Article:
Weak Spots

The single weakest point in any chair, including those made with heavy tubing, is the linkage system.

Folding chairs are usually constructed using moulded plastic cleats and steel pins or bolts. These cleat and pin arrangements allow the chair to fold but also introduce an Achilles' heel that will eventually fail and dump you in the dirt.

Plastics are affected by UV and stressed by movement so look for lots of strong, thick plastic in all the bits and pieces that hold a chair together.

Pins or bolts should be of large diameter and solidly fastened.

The strongest looking camping chair will only be as good as the components that hold it together.

Fabric may be advertised as 600D heavy polyester which probably means nothing to most of us. 600 is the weave count and D stands for ‘Denier’, a type of weave common in outdoor and camping fabrics. Look for heavy fabric with plenty of weather and UV resistant stitching and binding.

The holes where the chair frame passes through the fabric should be heavily reinforced with a rubber type ‘gusset’. Turn the chair upside down and ensure these gussets or any other reinforcing wont eventually wear through the fabric.

2 styles of folding chair
Quad Fold Chairs

Are the typical four corner folding camp chairs and are generally the lightest design of all the camping chairs. For many people they fold into the mostcompact shape for transporting and storage and offer a range of price points and qualities. To get one that will take real abuse means having to spend a reasonable sum but these seats can be extremely comfortable. The linkages and pins are crucial to durability in these designs and although some manufactures have begun replacing the plastic cleats with aluminium - the pins and bolts still remain a suspect area.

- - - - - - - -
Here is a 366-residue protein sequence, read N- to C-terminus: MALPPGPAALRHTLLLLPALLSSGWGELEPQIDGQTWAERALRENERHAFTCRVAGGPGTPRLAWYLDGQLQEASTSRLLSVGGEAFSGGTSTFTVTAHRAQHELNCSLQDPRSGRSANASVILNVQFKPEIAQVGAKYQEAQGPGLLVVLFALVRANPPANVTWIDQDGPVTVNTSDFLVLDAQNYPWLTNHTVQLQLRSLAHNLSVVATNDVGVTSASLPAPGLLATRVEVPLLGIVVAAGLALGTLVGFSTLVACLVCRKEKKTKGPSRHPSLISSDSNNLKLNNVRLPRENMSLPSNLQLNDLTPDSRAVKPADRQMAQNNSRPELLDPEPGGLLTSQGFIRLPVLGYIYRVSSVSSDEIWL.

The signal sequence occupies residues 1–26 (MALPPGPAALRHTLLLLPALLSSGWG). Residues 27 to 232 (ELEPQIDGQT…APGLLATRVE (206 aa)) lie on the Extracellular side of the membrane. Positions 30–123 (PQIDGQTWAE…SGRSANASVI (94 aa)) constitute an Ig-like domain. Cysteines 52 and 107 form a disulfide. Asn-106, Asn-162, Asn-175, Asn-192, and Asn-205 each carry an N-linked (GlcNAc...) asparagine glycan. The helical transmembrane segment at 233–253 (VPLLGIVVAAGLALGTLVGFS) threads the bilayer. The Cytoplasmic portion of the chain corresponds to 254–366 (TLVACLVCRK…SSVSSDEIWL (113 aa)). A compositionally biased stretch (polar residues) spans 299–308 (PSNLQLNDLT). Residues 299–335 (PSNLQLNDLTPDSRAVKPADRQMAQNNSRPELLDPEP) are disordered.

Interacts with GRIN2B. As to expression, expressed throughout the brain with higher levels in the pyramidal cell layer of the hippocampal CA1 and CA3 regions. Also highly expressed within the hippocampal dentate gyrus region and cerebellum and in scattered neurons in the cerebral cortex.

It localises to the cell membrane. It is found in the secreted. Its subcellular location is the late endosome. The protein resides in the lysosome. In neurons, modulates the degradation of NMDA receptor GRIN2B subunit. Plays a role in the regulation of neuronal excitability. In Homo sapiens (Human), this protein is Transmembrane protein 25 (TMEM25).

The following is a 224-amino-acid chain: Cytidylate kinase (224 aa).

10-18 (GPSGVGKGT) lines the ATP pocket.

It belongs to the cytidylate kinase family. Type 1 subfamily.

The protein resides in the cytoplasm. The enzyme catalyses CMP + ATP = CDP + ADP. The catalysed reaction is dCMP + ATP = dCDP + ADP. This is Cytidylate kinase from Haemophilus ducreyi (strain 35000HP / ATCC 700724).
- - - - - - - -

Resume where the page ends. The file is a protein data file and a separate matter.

Flat Fold Chairs

Flat fold chairs unlike Quad Fold Chairs which have four unsupported points touching the ground, many flat fold chairs have only two points – front and back or side to side. This can make for a very rigid frame that flexes much less than a Quad Fold but can be harder to level. Flat fold camping chairs can fold from front to back or side to side and while they generally close with a very low profile they still have a large ‘footprint’. Some will have a reclining option and allow the backrest to be set at various levels. Because of over engineering or a difficult design brief some of these chairs can be a nightmare to fold up. Make sure to open and close a flat fold chair before you buy it.

We can’t really abandon the quest to find the perfect folding camping chair. A new brand arrived in one of the large camping chains recently and on initial inspection it ticks all the right boxes and looks like it may have real potential. It is a Flat Fold style and while not quite as comfortable as a top of the range Quad Fold it will probably last longer.

If not you may find it in a roadside bin somewhere.